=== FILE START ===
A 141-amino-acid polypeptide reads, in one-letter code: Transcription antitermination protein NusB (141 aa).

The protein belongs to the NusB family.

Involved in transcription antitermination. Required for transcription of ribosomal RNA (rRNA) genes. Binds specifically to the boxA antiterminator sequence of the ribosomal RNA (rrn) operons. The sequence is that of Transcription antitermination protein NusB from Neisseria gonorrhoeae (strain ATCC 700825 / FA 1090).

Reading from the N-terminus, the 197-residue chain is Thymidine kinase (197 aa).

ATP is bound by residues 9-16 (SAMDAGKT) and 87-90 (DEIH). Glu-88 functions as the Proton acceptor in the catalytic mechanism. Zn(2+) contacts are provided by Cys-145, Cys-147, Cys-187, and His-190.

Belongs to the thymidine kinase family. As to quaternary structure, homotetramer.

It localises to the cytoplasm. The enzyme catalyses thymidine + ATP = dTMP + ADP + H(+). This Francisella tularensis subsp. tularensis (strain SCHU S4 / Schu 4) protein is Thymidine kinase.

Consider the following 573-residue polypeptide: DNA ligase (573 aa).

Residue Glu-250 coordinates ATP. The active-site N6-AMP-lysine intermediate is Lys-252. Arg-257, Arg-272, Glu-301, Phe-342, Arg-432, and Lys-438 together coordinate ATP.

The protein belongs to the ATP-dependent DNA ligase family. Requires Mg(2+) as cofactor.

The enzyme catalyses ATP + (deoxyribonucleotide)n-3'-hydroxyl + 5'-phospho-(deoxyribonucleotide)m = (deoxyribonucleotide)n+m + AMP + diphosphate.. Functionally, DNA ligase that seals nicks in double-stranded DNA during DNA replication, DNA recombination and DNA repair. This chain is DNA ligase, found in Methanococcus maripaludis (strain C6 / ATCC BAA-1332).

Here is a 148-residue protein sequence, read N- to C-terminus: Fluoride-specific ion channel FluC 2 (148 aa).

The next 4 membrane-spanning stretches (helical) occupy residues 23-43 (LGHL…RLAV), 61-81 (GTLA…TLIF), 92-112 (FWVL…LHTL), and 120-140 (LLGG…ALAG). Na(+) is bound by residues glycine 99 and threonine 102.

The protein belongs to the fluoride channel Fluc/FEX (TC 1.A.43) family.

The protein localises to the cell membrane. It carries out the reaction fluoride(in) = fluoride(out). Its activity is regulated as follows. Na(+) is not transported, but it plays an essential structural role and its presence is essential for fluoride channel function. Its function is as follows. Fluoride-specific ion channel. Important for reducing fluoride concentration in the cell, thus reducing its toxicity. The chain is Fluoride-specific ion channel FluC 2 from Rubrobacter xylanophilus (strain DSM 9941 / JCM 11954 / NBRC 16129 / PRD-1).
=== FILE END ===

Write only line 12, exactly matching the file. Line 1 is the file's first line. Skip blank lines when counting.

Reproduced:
Here is a 148-residue protein sequence, read N- to C-terminus: Fluoride-specific ion channel FluC 2 (148 aa).